On the Verge: Barkhad Abdi on the seas with Tom Hanks
Lapacazo Sandoval | 10/17/2013, 1:43 p.m.
BA:To get to work with all of the people in the film. We learned how a film gets made, and it really was all a great experience.
Also working with Tom Hanks was rewarding, but then the least rewarding part was having to wait to shoot our first scene with Tom Hanks.
AmNews:Explain. Film is all “hurry up and [now] wait.”
BA:Waiting was an experience. It was hard for me to scare Tom. I was lost in that scene: “How do I scare him?” I used a lot of my imagination to be in that character. I had to became that character. I did whatever I could to become Muse.
AmNews:Believe me, you became Muse. Shooting on an ocean—I can’t imagine how complicated that is. Is “hard” an accurate word to describe the experience?
BA:It was very hard. Every day, there was a new problem or difficulty. Whatever we were shooting, it was shot at sea. Skiffs weren’t easy. I would get sea sick at times, and I would fall. Plus, the life boat was smelly.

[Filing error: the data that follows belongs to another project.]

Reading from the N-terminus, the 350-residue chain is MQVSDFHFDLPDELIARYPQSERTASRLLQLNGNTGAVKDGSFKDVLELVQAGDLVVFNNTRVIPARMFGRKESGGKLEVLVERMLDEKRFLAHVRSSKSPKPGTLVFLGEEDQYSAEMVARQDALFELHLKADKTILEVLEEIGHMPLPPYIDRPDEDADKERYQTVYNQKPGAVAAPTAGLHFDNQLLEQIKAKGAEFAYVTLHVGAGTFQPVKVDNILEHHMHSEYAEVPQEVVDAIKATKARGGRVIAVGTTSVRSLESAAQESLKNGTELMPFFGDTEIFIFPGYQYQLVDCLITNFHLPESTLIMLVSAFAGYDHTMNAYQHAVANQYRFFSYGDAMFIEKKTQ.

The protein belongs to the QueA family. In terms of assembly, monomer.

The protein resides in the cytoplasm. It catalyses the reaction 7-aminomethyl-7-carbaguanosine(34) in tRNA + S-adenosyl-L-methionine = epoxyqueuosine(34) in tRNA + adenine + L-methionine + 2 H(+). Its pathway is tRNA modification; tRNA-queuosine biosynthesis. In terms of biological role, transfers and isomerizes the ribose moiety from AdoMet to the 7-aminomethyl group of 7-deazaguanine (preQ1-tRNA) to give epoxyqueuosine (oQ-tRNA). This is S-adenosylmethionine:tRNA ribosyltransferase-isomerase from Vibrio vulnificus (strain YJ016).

During those times, I really tried to stay in character. Those challenges shaped my character choices. The boat really smelled.
AmNews:What stands out as one of the best days of filming?
BA:The first scene—the village scene—was easy for me. It was shot on land. (Laughs)
AmNews:What would you say the film is really about?
BA:It is a story of two people with very different lifestyles. One went to school and college, got a job and had a family. He has his life on track. One lives in a torn-up part of the world. He didn’t go to school, and he sees this [pirating] as his only chance at a better life.
When these two people come together, with forces outside of their control, they both have to understand each other and live with each other.
AmNews:How do you like New York? You’ve been here before, right? And have you ever been to Harlem?
BA:I have been to New York, and I love Manhattan. I love the energy there. It’s a lot different than Minneapolis—in a good way. (Laughs)